• Steer clear of any jobs that conduct interviews via messaging apps and text messages. Many scammers use messaging apps (such as Telegram) to disguise their identities and make it more difficult to track them.  

      The bottom line: Never give your information or money to companies without doing your proper due diligence first. Data entry scammers may pose as legitimate companies and post job listings on job boards — it's up to you to spot the frauds. 

      6. Fraudulent recruiters who promise positions

      Fraudulent recruiters prey on job seekers by offering appealing but fake job offers. Applicants may go through an interview process and be directed to an onboarding portal to fill out their personal and financial information. Once you submit the contract with your Social Security number (SSN) or banking information, you likely won't hear from them again. 

      How to spot (and avoid) this work-from-home scam:

      • Disregard any opportunities that send immediate job offers. Fraudulent companies can be convincing. They may have websites, official-looking documents, and legitimate company names. But real companies go through a proper interview process. If it feels too fast, it's likely a scam.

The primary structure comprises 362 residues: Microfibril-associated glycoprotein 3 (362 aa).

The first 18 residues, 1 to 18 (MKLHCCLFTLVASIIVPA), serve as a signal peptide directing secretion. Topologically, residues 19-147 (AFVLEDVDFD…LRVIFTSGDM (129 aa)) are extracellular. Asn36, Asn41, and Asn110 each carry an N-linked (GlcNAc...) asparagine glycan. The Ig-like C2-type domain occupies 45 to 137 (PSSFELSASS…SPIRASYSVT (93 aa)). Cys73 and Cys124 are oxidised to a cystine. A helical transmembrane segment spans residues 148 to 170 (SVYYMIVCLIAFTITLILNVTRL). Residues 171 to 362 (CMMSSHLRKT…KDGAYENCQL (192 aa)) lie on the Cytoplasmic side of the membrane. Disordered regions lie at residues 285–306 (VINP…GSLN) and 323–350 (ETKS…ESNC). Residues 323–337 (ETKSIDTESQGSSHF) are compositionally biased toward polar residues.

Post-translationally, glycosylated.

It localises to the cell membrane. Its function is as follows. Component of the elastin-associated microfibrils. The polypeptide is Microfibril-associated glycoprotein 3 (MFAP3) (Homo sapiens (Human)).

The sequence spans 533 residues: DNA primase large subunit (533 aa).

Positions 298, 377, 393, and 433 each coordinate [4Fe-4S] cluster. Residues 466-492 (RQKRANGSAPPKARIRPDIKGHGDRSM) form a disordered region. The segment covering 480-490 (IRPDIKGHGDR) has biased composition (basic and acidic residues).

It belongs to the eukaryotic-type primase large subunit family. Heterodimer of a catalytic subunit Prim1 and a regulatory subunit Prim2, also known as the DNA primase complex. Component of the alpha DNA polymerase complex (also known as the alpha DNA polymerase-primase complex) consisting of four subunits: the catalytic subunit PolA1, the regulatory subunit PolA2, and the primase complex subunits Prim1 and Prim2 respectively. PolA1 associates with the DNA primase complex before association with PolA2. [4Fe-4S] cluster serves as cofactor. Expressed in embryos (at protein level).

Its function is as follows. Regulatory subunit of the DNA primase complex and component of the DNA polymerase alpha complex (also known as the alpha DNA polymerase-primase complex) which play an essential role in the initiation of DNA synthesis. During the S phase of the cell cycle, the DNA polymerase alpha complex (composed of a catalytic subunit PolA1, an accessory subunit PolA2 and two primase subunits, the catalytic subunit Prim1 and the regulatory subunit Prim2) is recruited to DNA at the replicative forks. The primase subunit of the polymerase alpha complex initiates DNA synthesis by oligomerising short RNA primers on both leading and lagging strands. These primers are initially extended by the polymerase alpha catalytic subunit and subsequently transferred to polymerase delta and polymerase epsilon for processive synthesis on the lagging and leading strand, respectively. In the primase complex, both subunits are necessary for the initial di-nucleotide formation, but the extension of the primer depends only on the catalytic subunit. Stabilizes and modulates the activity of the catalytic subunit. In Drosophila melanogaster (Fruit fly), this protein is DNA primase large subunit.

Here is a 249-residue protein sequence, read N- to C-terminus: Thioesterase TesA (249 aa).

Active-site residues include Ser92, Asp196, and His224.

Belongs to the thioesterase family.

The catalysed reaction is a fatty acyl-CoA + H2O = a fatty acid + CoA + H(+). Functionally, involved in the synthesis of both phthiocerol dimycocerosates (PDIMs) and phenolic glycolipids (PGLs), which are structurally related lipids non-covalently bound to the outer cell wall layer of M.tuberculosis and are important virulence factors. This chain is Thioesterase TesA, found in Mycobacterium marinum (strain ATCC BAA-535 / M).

• Be on the alert for recruiters that don’t have official company email addresses. Scammers often pose as employees of real companies. One possible clue is the email address. Read over the address and all contact details carefully to spot the fakes. 

      The bottom line: You need to investigate every job offer carefully. Look into the employer’s background, check with the Better Business Bureau (BBB), and search for scams involving the company. Legitimate companies or recruitment services will have publicly-listed phone numbers to verify job offers.

      💡 Related: How To Tell If an Email Is From a Scammer

      Four more work-from-home scams to watch out for

      There are countless other scams that capitalize on unsuspecting job seekers. The scams listed above highlight the most popular schemes out there, but you may also encounter some of the following: 

      • Envelope stuffing. This is a pyramid scam that requests an upfront payment to join. Participants package and send solicitation mail for others to join the pyramid and rarely get paid [*]. 
      • Assembly at home. This scam involves building crafts or toys at home for a promised per-unit price. Participants typically have to pay to receive the materials and will not make their money back.
      • Investment scams. In this scam, fraudsters trick people into believing that they can beat the stock market. Vulnerable investors pay for trading advice and services that lead to market losses [*].